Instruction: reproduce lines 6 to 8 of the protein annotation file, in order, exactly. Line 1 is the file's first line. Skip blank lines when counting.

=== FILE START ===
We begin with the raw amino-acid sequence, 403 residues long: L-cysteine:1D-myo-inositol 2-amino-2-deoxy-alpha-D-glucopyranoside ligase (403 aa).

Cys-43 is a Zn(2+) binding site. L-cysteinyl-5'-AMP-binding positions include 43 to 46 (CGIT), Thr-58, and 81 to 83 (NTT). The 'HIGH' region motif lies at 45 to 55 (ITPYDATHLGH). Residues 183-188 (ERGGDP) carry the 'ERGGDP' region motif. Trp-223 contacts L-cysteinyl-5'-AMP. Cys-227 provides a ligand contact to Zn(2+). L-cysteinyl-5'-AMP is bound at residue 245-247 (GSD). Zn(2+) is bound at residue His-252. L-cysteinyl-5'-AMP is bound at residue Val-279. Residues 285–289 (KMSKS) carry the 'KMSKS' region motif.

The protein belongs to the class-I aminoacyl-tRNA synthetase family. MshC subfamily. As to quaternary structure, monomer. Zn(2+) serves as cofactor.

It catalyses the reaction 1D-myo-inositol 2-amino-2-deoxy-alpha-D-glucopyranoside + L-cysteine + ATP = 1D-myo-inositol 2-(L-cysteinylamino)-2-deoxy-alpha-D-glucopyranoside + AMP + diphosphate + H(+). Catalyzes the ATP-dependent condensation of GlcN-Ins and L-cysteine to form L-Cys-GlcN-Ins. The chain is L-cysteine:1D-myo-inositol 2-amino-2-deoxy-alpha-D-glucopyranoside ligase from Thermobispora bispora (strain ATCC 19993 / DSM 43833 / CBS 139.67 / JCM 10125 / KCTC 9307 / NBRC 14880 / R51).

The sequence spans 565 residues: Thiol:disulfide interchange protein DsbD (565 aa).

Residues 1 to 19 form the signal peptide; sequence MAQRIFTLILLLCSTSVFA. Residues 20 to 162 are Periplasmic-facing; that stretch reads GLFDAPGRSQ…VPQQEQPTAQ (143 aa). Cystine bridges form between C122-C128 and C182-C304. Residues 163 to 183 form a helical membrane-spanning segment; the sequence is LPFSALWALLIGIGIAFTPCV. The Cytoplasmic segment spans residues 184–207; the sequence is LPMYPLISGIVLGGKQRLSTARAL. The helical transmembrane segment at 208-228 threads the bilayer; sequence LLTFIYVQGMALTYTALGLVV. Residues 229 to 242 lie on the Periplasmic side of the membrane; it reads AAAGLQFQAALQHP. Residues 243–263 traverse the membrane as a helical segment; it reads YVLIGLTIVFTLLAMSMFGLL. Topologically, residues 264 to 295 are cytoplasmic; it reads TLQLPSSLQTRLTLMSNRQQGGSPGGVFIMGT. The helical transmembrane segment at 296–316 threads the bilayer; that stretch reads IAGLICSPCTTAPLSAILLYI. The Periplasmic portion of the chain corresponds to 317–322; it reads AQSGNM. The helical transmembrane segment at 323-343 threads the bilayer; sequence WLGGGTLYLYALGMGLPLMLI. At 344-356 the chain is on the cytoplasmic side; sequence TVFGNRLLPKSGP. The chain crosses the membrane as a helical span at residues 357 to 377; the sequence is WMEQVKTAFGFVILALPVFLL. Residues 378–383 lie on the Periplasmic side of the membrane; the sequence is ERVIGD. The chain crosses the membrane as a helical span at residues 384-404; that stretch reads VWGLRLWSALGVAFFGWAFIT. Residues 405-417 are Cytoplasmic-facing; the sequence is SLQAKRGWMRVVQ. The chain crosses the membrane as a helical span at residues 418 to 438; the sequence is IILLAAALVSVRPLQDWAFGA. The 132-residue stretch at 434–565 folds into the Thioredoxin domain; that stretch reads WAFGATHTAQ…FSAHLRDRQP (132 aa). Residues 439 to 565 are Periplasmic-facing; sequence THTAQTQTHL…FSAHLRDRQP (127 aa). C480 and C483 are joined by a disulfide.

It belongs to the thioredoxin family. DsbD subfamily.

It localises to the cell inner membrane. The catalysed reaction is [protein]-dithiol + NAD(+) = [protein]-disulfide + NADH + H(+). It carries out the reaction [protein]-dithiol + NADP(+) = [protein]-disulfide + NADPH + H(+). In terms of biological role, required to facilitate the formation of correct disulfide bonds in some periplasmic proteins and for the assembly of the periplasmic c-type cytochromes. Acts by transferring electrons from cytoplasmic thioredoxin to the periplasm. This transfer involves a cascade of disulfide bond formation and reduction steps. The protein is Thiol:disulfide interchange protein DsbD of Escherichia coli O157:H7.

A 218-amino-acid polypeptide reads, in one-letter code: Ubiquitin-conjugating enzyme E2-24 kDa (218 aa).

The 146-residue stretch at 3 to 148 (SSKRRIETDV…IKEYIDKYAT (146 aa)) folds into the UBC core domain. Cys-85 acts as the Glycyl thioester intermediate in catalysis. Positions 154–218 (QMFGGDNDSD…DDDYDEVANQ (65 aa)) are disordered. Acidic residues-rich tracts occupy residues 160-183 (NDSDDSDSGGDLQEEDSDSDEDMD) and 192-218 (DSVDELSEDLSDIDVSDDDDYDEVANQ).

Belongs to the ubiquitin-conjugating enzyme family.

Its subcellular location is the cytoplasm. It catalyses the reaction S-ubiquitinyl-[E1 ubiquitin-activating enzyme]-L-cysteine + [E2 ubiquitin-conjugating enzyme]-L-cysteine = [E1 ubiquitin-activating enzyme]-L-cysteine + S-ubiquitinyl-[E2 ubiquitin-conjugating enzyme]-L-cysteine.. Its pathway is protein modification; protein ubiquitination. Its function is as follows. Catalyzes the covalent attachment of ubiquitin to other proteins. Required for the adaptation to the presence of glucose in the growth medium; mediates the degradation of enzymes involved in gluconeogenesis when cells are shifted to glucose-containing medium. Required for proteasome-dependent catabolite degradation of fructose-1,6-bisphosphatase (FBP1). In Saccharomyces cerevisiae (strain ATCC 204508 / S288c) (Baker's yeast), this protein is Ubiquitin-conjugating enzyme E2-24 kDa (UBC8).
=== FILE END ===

Residues 1 to 19 form the signal peptide; sequence MAQRIFTLILLLCSTSVFA. Residues 20 to 162 are Periplasmic-facing; that stretch reads GLFDAPGRSQ…VPQQEQPTAQ (143 aa). Cystine bridges form between C122-C128 and C182-C304. Residues 163 to 183 form a helical membrane-spanning segment; the sequence is LPFSALWALLIGIGIAFTPCV. The Cytoplasmic segment spans residues 184–207; the sequence is LPMYPLISGIVLGGKQRLSTARAL. The helical transmembrane segment at 208-228 threads the bilayer; sequence LLTFIYVQGMALTYTALGLVV. Residues 229 to 242 lie on the Periplasmic side of the membrane; it reads AAAGLQFQAALQHP. Residues 243–263 traverse the membrane as a helical segment; it reads YVLIGLTIVFTLLAMSMFGLL. Topologically, residues 264 to 295 are cytoplasmic; it reads TLQLPSSLQTRLTLMSNRQQGGSPGGVFIMGT. The helical transmembrane segment at 296–316 threads the bilayer; that stretch reads IAGLICSPCTTAPLSAILLYI. The Periplasmic portion of the chain corresponds to 317–322; it reads AQSGNM. The helical transmembrane segment at 323-343 threads the bilayer; sequence WLGGGTLYLYALGMGLPLMLI. At 344-356 the chain is on the cytoplasmic side; sequence TVFGNRLLPKSGP. The chain crosses the membrane as a helical span at residues 357 to 377; the sequence is WMEQVKTAFGFVILALPVFLL. Residues 378–383 lie on the Periplasmic side of the membrane; the sequence is ERVIGD. The chain crosses the membrane as a helical span at residues 384-404; that stretch reads VWGLRLWSALGVAFFGWAFIT. Residues 405-417 are Cytoplasmic-facing; the sequence is SLQAKRGWMRVVQ. The chain crosses the membrane as a helical span at residues 418 to 438; the sequence is IILLAAALVSVRPLQDWAFGA. The 132-residue stretch at 434–565 folds into the Thioredoxin domain; that stretch reads WAFGATHTAQ…FSAHLRDRQP (132 aa). Residues 439 to 565 are Periplasmic-facing; sequence THTAQTQTHL…FSAHLRDRQP (127 aa). C480 and C483 are joined by a disulfide.

It belongs to the thioredoxin family. DsbD subfamily.

It localises to the cell inner membrane. The catalysed reaction is [protein]-dithiol + NAD(+) = [protein]-disulfide + NADH + H(+). It carries out the reaction [protein]-dithiol + NADP(+) = [protein]-disulfide + NADPH + H(+). In terms of biological role, required to facilitate the formation of correct disulfide bonds in some periplasmic proteins and for the assembly of the periplasmic c-type cytochromes. Acts by transferring electrons from cytoplasmic thioredoxin to the periplasm. This transfer involves a cascade of disulfide bond formation and reduction steps. The protein is Thiol:disulfide interchange protein DsbD of Escherichia coli O157:H7.